Top Ten ways to create a great API

I explained API’s in an earlier post, now, as someone who works with several APIs it’s time to put down my top ten features every API needs. If you’re working on a web 2 application and you haven’t thought about your API yet, then this is for you.

If you still need an analogy think of a railway station designer – you are making platforms for the trains to use. Everyone uses common elements to make it work – railway time, signals, timetable boards, track guage, platform numbers and so on. These are the building blocks of a good API – common standards and terms.

So, my top ten, in reverse order:

10. Provide good libraries and example code – it’s obvious but so often missed. You can’t just write your API and stop there – do the developer’s work for them and provide a class library and example app. Nothing gets us coding and using your API faster.

9. Fast Perfromance – no-one likes a slow coach, this is as true for platforms as for applications. If our application is fast we don’t want your platform to slow us down.

8. Use jargon – Jargon exists for a reason – to make sure we are all talking about the same thing. I’d rather learn new jargon FQL, FBML (et al.) than have to continually deal with long winded explanations of how the new technology differs from an old one.

7. Use jargon consistently – if a view is a list in your world keep using the word view for a list, don’t suddenly flick and use the word view for a viewing window. One word = one job.

6. Reduce the features- keep it simple, just have one way to do things. The more options there are to an API the harder it is to learn.

5. Version your platform – I know this is a contentious subject but versions really do help – even if you take the Microsoft approach of 16 digit version numbers. If you’re doing nightly builds then make this visible – there’s nothing more frustrating than seeing your app work one day and fail the next and you don’t know whether it’s your own slack code or that the platform has moved underneath you.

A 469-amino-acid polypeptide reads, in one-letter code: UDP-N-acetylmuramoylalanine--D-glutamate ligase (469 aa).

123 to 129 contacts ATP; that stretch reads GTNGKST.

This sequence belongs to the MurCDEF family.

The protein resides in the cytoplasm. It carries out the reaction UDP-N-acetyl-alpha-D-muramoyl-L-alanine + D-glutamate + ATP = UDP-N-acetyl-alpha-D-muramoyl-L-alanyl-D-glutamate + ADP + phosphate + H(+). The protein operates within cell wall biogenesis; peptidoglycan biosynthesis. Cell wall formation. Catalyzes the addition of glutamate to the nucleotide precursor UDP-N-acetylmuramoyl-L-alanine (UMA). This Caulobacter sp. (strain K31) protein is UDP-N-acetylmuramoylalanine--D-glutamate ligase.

4. Add a Sandbox – Paypal’s developer Sandbox is absolutely wonderful, Facebook have some API and FQL tools that work. Give us ways to test our apps properly.

3. Support a developer forum – we learn best from others who have been there. Most API issues I solve by seeing how others who hit the same stumbling block did it – don’t forget to add a really good search engine.

2. Be a responsive tech team – if you put up a post on the forum or a bug in the tracker – you want a response asap. By the time a software project has got to the actual developers every day counts, this is the coal face and time waiting for the API team to get back is a real bind. Sometimes you can’t progress your code without their response.

1. Believe in Up-to-date documentation – if your documentation falls behind your API forget it, the worst phrase I see from API developers is “implemented but not documented” – well what use is that? Put in place a Wiki and get your developers to make updates if needed.

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